Regenerating tropical forests are consistently affected by biological invasions across spatial scales

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Authors

Juliano Zardetto , Tadeu Siqueira

Abstract

Biological invasions are complex scale-dependent processes. Metacommunity ecology provides the means to understand the effects of invasive non-native species (INNS) because it explicitly considers how local and regional processes interact to drive the three main components of bio-diversity: alpha, beta, and gamma. White-popinac (Leucaena leucocephala (Lam.) de Wit) is a widely distributed INNS in regenerating forests in the Atlantic Forest (Brazil). White-popinac invasions results in a particular spatial structure as the species forms dense and homogeneous patches, instead of spreading individuals throughout invaded areas. Here we took advantage of this unique spatial configuration formed by patches of native forest, regenerating areas, and patches of white-popinac to investigate how local and regional dynamics of plant (meta-)communities under natural regeneration are affected by white-popinac. We conducted replicat-ed multi-strata surveys in 131 communities distributed among 29 metacommunities of regenerat-ing forests that had different ages of white-popinac invasion. We found (i) mirrored responses among local and regional scales: at both scales, native species richness decreased with the in-crease of invasion age, whereas INNS richness increased; and (ii) β-diversity of native species decreased with the increase of invasion age, showing that time-advance of invasion led to a ho-mogenizing effect. We also found evidence that the advance of white-popinac patches towards regenerating forests increases with time and proximity to the forest fragment, which likely had indirect effects on regenerating communities by reducing the size of the regenerating area. Our results indicate that the effects of white-popinac invasions on regenerating forests can be so vig-orous that they propagate from the local to the regional scale, via a decrease in β-diversity. We reinforce the importance of considering multiscale approaches on assessing effects of white-popinac invasions.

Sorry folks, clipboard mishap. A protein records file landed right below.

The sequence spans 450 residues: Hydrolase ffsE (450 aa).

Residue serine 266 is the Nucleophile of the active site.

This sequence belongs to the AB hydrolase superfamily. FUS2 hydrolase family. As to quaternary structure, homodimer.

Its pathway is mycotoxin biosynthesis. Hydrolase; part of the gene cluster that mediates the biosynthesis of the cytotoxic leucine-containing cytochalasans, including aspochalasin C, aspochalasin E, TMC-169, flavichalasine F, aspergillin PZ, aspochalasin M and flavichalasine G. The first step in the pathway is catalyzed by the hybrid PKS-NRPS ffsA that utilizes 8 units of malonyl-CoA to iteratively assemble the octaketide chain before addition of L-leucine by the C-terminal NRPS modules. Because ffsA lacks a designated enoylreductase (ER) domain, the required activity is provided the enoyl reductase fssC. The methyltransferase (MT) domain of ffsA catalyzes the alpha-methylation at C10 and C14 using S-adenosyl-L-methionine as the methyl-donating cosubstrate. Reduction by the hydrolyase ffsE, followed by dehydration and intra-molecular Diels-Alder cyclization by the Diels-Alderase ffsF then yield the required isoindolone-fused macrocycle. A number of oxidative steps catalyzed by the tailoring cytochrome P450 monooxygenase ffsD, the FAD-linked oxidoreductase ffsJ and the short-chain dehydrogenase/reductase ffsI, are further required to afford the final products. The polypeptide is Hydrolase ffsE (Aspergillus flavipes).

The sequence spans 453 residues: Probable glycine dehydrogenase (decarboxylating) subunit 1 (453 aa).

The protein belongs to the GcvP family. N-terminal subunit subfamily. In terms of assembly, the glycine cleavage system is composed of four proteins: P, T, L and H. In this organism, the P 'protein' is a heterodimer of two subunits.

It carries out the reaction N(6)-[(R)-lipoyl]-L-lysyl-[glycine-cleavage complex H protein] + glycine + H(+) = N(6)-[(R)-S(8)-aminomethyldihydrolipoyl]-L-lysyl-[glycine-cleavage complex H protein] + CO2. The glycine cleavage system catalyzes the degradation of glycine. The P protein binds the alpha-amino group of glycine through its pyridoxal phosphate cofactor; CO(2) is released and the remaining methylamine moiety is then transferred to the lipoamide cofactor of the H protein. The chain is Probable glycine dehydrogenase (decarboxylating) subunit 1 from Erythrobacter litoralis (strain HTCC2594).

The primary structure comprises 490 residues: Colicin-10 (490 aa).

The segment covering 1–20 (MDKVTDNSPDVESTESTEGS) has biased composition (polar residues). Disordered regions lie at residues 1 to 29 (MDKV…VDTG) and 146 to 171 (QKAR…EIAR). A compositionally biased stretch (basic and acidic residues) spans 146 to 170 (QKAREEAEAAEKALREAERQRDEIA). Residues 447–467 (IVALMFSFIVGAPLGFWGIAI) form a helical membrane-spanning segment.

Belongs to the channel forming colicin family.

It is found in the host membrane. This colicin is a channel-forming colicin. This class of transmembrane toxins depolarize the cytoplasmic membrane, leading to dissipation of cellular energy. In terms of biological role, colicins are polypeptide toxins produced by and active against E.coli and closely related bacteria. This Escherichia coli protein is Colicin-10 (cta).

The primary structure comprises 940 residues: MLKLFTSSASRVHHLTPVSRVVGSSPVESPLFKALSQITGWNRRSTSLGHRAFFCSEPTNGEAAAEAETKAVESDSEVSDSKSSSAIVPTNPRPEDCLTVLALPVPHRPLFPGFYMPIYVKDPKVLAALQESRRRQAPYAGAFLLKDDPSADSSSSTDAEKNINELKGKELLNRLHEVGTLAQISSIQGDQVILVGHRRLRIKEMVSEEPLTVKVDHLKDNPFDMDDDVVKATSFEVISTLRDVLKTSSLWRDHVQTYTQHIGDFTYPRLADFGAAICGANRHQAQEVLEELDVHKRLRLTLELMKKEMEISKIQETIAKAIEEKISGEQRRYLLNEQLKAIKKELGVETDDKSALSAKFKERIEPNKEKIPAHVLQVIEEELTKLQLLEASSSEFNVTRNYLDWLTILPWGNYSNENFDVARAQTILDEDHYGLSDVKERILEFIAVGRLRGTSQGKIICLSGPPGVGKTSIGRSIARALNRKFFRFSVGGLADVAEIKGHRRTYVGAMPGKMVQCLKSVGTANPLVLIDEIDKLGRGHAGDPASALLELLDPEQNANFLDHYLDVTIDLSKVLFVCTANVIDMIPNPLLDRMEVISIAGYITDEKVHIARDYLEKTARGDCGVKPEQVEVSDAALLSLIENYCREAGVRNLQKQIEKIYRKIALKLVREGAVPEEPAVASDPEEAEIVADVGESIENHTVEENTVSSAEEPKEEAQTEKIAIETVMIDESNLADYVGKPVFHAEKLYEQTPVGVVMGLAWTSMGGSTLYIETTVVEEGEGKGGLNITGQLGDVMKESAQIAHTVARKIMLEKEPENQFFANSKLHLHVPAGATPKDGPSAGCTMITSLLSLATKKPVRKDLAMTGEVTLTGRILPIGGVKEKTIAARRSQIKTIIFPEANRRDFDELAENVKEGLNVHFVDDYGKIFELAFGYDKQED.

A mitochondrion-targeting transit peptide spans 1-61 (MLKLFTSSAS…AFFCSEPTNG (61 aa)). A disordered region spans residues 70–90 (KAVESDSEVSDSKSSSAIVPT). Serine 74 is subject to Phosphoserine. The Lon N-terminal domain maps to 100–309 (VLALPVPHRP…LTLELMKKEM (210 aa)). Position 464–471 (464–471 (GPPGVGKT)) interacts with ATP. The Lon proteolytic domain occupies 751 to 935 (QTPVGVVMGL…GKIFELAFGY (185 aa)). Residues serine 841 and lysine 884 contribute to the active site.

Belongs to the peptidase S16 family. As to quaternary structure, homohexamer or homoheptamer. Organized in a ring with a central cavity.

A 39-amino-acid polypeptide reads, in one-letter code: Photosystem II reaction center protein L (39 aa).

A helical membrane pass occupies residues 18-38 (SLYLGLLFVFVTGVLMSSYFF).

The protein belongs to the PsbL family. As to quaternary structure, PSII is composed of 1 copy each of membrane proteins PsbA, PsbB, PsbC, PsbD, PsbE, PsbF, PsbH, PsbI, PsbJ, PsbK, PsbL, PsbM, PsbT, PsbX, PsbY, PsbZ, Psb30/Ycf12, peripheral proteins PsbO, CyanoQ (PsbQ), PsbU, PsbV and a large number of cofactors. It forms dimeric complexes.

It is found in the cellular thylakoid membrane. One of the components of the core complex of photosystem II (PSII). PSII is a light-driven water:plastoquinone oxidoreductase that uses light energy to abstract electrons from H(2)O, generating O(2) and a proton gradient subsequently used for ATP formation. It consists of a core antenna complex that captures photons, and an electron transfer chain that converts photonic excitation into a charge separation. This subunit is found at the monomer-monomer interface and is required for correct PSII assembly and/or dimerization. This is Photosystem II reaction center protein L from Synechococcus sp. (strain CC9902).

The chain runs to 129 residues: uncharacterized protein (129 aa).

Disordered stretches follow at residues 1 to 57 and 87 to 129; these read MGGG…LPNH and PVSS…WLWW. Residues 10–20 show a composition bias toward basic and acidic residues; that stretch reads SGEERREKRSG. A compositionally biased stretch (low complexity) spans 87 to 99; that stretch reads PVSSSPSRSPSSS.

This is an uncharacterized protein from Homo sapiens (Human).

DOI

https://doi.org/10.32942/X2SC76

Subjects

Other Ecology and Evolutionary Biology, Terrestrial and Aquatic Ecology

Keywords

alien species, metacommunities, Natural regeneration, upscaling, biotic indirect effects, white-popinac

Dates

Published: 2023-07-05 07:11

License

CC-By Attribution-NonCommercial-NoDerivatives 4.0 International

Additional Metadata

Language:
English

Conflict of interest statement:
None

Data and Code Availability Statement:
All data and analytical code associated with this preprint are publicly available